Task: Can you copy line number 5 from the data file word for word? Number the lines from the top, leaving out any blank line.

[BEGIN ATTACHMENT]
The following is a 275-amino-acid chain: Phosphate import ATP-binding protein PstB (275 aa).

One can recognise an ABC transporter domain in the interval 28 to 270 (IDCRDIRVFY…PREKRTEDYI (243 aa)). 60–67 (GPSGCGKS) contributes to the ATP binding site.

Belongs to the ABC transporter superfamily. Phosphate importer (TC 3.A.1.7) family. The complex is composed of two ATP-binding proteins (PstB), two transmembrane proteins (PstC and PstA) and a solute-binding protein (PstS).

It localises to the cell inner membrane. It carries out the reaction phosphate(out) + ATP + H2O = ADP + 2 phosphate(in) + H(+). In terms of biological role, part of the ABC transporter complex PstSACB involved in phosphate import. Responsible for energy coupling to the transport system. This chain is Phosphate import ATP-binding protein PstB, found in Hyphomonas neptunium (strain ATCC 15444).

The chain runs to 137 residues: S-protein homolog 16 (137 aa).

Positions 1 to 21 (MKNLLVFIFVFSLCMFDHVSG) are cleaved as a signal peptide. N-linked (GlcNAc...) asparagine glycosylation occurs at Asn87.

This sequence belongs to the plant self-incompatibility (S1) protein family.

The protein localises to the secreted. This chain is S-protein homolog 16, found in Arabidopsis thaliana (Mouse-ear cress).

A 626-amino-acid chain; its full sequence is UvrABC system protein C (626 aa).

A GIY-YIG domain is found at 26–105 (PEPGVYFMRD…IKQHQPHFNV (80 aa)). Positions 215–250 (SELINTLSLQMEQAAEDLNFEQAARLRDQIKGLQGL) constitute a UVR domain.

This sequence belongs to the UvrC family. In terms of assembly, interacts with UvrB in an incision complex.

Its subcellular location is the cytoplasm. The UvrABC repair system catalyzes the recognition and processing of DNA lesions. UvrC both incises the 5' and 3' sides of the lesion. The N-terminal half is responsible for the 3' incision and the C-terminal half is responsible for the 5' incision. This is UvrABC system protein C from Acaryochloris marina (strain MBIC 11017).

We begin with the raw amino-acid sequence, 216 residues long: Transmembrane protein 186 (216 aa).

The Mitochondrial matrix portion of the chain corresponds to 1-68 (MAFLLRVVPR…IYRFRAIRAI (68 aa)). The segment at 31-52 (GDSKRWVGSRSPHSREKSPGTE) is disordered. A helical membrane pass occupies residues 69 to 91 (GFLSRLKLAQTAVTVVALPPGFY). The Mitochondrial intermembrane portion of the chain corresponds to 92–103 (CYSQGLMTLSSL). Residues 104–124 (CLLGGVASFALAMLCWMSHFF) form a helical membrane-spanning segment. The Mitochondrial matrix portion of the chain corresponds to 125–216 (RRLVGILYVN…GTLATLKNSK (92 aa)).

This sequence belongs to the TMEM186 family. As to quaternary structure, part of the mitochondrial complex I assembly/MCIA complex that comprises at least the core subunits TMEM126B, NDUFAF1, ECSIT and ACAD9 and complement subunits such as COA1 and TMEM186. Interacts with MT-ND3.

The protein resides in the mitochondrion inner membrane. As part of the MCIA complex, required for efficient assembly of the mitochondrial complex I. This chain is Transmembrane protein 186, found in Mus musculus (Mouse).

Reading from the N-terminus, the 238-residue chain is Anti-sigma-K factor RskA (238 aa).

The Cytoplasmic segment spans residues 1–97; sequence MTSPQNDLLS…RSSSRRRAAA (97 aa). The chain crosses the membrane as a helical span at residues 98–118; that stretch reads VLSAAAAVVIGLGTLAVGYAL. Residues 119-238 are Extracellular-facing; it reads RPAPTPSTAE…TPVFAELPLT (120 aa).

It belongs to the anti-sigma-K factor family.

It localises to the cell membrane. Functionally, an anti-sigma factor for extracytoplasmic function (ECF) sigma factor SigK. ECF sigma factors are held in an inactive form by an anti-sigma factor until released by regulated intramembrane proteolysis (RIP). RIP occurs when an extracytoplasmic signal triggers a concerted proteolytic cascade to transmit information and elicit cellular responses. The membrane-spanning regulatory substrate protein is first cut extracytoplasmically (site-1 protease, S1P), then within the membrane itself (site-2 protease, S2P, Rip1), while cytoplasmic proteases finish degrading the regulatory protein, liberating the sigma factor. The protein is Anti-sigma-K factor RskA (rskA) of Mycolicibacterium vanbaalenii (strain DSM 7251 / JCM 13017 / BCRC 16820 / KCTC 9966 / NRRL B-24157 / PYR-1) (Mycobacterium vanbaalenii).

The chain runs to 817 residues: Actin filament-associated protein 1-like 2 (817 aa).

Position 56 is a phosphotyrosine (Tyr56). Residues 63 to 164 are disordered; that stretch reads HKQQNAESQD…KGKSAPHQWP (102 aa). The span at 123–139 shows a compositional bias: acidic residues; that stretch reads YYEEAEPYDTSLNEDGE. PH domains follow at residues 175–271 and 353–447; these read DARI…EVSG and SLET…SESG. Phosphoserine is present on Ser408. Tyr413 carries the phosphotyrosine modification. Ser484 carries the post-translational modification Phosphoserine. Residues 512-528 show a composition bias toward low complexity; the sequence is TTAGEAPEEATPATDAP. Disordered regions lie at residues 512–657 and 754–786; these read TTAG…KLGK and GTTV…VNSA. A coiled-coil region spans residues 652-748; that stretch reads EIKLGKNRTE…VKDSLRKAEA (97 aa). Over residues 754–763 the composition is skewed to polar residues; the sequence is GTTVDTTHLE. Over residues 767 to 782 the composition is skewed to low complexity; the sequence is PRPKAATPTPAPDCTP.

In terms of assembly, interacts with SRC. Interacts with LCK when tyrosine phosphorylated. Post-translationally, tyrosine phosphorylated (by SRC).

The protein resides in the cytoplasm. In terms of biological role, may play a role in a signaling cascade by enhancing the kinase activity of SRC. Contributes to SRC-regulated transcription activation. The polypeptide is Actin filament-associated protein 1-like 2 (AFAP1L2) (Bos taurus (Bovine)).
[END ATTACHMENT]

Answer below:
The chain runs to 137 residues: S-protein homolog 16 (137 aa).